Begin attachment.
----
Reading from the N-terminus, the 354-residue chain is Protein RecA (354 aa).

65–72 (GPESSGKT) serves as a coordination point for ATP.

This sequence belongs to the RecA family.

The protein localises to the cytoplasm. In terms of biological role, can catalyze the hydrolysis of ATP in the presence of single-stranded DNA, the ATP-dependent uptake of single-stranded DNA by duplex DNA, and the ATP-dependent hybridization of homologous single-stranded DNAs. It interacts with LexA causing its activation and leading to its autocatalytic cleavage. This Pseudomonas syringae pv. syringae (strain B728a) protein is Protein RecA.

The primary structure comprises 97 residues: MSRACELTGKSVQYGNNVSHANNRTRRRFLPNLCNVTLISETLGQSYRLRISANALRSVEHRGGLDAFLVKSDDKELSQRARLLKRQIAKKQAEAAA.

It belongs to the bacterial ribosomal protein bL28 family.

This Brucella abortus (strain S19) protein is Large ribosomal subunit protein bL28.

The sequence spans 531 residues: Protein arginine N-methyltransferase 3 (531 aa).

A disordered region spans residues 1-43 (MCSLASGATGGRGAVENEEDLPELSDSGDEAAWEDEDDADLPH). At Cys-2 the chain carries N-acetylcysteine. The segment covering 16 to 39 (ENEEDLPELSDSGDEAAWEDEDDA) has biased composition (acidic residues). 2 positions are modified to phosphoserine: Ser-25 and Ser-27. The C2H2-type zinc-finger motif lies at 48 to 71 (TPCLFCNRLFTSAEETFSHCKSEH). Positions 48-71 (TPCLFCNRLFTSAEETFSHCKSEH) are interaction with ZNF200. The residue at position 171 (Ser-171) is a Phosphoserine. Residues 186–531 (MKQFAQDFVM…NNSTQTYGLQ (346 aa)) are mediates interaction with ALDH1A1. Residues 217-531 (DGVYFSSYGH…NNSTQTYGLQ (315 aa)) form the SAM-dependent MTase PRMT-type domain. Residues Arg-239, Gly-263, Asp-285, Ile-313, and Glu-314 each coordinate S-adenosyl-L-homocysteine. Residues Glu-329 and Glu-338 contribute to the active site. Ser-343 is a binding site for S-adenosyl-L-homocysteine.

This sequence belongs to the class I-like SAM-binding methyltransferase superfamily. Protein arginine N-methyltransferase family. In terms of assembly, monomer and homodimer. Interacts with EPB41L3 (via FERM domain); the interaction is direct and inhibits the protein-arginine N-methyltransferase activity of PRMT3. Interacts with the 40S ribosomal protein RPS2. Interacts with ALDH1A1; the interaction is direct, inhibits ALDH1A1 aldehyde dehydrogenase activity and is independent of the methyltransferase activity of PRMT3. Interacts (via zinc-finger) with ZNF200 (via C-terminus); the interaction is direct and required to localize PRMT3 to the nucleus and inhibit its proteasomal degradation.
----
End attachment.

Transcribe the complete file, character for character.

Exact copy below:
Reading from the N-terminus, the 354-residue chain is Protein RecA (354 aa).

65–72 (GPESSGKT) serves as a coordination point for ATP.

This sequence belongs to the RecA family.

The protein localises to the cytoplasm. In terms of biological role, can catalyze the hydrolysis of ATP in the presence of single-stranded DNA, the ATP-dependent uptake of single-stranded DNA by duplex DNA, and the ATP-dependent hybridization of homologous single-stranded DNAs. It interacts with LexA causing its activation and leading to its autocatalytic cleavage. This Pseudomonas syringae pv. syringae (strain B728a) protein is Protein RecA.

The primary structure comprises 97 residues: MSRACELTGKSVQYGNNVSHANNRTRRRFLPNLCNVTLISETLGQSYRLRISANALRSVEHRGGLDAFLVKSDDKELSQRARLLKRQIAKKQAEAAA.

It belongs to the bacterial ribosomal protein bL28 family.

This Brucella abortus (strain S19) protein is Large ribosomal subunit protein bL28.

The sequence spans 531 residues: Protein arginine N-methyltransferase 3 (531 aa).

A disordered region spans residues 1-43 (MCSLASGATGGRGAVENEEDLPELSDSGDEAAWEDEDDADLPH). At Cys-2 the chain carries N-acetylcysteine. The segment covering 16 to 39 (ENEEDLPELSDSGDEAAWEDEDDA) has biased composition (acidic residues). 2 positions are modified to phosphoserine: Ser-25 and Ser-27. The C2H2-type zinc-finger motif lies at 48 to 71 (TPCLFCNRLFTSAEETFSHCKSEH). Positions 48-71 (TPCLFCNRLFTSAEETFSHCKSEH) are interaction with ZNF200. The residue at position 171 (Ser-171) is a Phosphoserine. Residues 186–531 (MKQFAQDFVM…NNSTQTYGLQ (346 aa)) are mediates interaction with ALDH1A1. Residues 217-531 (DGVYFSSYGH…NNSTQTYGLQ (315 aa)) form the SAM-dependent MTase PRMT-type domain. Residues Arg-239, Gly-263, Asp-285, Ile-313, and Glu-314 each coordinate S-adenosyl-L-homocysteine. Residues Glu-329 and Glu-338 contribute to the active site. Ser-343 is a binding site for S-adenosyl-L-homocysteine.

This sequence belongs to the class I-like SAM-binding methyltransferase superfamily. Protein arginine N-methyltransferase family. In terms of assembly, monomer and homodimer. Interacts with EPB41L3 (via FERM domain); the interaction is direct and inhibits the protein-arginine N-methyltransferase activity of PRMT3. Interacts with the 40S ribosomal protein RPS2. Interacts with ALDH1A1; the interaction is direct, inhibits ALDH1A1 aldehyde dehydrogenase activity and is independent of the methyltransferase activity of PRMT3. Interacts (via zinc-finger) with ZNF200 (via C-terminus); the interaction is direct and required to localize PRMT3 to the nucleus and inhibit its proteasomal degradation.